“Life is short, Break the Rules. Forgive quickly, Kiss slowly. Love truly. Laugh uncontrollably And never regret anything That makes you smile.” -Mark Twain

Months ago, during the height of my love affair with San Francisco, my good friend Matt and I were talking about how long I would stay in San Francisco. While I claimed that I didn’t see myself ever leaving California, he had something else to say. He told me that he foresaw me staying in San Francisco as long as I wanted to, that is, until something better came along. Those words stuck with me, and while I’d be lying if there wasn’t a work motivation behind this move, at the end of the day, I’m leaving San Francisco for Seattle because I want to – that is, because Seattle is that next “something better”.

Pike Place Market Seattle Meeting a world champion windsurfer and surfboard shaper, hopping on an Austrian bus with no fixed destination, riding my first wave, peering down into a volcano, going to the Summer Olympics, and sitting in a cockpit. Where I was doesn’t matter. What matters is what I was doing and the stories I came back with. A few weeks ago I was sitting on a plane, ironically from Seattle to San Francisco, in which an older gentlemen who hadn’t flown in 10 years sat next to me and talked my ear off for the entire flight. As he got up to leave, he thanked me for listening, gave me a firm handshake, and told me candidly: “I sincerely wish you luck. Don’t stop what you’re doing because when you get to be my age, all you have are your stories and you just want that one person who will find some sense of interest in them, listen, and nod their head in agreement.”

Places, landmarks, street addresses, and homes will come and go; some more memorable then others, yet I challenge you to view your life as a journey, rather then a destination you’ve already arrived at or soon will. You’ll make wrong turns, miss an exit or twenty, and get lost. Yet I’d rather treat life as a journey, of which each turn presents a new challenge and adventure, then treat life as a destination, where I’ll never know what could have been. This San Francisco, California chapter of life closes, as a new chapter in Seattle, Washington begins.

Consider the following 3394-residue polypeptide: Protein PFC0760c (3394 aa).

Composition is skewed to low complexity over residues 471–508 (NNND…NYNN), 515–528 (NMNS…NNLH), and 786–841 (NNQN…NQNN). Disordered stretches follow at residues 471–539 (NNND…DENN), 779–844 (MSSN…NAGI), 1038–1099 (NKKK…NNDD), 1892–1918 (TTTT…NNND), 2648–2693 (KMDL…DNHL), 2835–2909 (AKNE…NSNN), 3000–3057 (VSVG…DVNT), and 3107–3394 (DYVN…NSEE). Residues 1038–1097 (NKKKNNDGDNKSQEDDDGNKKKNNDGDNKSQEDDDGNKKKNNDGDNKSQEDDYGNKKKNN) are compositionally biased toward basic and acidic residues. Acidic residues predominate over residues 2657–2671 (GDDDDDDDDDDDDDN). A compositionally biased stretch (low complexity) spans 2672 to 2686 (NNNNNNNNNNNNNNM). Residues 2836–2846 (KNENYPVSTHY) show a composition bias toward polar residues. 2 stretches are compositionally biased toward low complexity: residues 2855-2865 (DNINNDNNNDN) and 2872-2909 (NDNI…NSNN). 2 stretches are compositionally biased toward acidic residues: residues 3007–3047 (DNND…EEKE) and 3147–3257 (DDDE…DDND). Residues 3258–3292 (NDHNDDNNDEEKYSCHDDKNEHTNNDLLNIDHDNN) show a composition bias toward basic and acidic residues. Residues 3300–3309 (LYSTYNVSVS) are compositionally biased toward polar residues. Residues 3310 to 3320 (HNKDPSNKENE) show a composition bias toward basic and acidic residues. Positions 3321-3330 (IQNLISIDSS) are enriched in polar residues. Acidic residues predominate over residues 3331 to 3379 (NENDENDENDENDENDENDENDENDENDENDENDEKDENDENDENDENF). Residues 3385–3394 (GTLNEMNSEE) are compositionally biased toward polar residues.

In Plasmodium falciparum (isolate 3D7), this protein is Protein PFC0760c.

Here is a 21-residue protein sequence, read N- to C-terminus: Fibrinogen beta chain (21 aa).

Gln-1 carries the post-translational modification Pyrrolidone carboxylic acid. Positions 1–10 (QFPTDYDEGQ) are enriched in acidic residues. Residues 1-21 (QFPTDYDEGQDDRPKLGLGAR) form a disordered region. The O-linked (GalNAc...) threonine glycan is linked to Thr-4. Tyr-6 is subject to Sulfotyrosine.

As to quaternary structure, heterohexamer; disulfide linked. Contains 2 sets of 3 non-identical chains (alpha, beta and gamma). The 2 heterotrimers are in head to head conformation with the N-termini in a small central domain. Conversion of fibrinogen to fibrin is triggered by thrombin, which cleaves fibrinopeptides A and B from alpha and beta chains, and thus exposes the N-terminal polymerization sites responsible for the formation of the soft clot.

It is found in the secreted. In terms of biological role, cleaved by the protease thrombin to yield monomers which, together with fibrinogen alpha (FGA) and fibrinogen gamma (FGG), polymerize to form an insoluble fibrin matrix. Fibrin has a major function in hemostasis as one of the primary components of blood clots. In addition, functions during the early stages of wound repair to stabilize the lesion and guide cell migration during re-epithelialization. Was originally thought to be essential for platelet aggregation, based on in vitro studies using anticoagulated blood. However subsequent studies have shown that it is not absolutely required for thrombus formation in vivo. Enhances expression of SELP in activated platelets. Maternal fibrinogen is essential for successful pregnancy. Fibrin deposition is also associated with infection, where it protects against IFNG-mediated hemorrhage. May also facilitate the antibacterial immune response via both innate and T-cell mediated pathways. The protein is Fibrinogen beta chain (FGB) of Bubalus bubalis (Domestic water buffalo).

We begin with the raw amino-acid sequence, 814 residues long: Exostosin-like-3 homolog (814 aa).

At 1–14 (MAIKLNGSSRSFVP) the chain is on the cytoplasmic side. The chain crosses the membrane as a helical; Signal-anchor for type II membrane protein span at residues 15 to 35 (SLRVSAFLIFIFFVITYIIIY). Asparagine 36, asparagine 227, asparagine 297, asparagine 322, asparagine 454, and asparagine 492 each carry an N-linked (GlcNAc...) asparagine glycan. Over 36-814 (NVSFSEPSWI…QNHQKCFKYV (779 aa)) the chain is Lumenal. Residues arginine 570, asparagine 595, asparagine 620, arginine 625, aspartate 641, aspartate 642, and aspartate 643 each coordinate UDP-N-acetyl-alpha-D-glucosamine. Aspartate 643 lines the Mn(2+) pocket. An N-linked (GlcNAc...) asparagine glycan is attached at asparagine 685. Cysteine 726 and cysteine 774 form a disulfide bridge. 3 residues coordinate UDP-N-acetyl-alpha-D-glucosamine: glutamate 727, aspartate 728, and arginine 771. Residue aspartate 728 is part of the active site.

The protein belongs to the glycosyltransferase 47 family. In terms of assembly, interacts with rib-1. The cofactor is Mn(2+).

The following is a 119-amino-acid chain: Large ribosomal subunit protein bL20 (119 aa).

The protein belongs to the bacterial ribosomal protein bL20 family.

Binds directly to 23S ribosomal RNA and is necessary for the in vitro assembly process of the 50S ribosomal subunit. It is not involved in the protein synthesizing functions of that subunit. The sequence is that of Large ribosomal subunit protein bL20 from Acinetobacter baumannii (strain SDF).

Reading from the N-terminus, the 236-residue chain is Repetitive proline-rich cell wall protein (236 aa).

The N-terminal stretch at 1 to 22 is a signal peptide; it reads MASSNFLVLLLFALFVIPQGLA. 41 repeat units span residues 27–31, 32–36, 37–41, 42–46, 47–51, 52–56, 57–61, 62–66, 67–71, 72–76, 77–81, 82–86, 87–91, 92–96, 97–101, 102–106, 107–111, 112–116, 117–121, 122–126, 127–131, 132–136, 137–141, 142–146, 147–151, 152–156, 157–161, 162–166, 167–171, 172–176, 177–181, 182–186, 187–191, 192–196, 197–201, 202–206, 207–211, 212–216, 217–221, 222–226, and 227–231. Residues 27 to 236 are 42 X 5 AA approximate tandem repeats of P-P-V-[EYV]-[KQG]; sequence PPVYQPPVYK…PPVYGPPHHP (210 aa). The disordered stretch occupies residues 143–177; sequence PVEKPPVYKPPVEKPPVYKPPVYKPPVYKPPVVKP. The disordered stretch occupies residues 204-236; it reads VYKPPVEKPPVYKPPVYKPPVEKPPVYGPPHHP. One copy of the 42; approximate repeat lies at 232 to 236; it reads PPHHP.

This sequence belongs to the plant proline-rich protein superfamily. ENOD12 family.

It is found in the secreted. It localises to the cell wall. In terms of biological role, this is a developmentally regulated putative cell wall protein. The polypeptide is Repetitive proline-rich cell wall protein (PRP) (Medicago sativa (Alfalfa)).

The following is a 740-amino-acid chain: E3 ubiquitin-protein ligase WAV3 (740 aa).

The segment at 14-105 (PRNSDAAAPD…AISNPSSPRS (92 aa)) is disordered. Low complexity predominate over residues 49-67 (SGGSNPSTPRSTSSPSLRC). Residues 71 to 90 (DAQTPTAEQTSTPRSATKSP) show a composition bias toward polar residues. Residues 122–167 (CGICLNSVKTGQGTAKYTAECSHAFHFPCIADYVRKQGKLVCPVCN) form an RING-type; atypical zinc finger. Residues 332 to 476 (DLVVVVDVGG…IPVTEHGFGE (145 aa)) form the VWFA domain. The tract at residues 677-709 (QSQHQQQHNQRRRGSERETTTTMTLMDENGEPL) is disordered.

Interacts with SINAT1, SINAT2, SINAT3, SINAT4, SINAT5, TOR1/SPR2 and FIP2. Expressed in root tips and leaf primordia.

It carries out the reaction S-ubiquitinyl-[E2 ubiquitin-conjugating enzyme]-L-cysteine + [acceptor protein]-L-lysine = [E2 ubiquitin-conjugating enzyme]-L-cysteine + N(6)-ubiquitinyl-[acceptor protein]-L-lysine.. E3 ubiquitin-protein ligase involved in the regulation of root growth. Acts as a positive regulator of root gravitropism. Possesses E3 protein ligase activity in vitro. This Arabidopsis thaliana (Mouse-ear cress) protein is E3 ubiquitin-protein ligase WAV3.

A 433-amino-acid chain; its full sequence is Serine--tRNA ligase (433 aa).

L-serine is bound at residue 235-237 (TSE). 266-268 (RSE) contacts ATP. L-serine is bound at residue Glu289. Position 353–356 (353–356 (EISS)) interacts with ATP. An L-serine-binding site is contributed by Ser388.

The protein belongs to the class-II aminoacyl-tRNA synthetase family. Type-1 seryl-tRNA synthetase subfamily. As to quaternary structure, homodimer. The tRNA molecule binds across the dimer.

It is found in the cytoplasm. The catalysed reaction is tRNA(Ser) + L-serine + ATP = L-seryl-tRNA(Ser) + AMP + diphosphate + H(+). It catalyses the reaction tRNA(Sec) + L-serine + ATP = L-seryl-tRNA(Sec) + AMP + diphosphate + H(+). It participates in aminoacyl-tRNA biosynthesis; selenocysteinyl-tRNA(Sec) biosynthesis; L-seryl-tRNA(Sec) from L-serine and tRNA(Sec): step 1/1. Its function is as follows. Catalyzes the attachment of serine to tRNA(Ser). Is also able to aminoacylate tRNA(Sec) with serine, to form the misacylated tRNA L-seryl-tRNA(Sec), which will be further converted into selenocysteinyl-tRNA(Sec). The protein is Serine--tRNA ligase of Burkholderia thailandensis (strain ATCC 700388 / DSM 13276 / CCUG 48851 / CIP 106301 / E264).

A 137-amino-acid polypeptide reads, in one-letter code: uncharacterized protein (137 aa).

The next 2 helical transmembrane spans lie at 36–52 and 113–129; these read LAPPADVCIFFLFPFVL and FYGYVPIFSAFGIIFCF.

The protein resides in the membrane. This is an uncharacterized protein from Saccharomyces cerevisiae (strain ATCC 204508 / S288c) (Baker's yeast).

How does this idea of life/travel being about the journey and not the destination resonate with you?

The last time I made a major decision like this, many people asked me what was next and what would happen to my blog. My answer then is the same now: Nothing. I’ll continue to travel, I’ll continue to blog about it, I’ll continue my partnerships, I’ll continue to eat from food trucks, I’ll probably continue to go on more first dates then second dates, and I’ll continue to freelance. There are some exciting projects, trips, and adventures planned for 2013 that I’ve never been so excited about and if you’ve stuck around this long, then I hope you’ll continue to. Lastly, if you have a couple minutes, I’d love to get your feedback about how to make the blog better on this 7-question SurveyMonkey survey. As always, you can contact me via email at any time if you have a question, comment, or suggestion. Just don’t propose to me or ask me to work for free. Everything else is free game.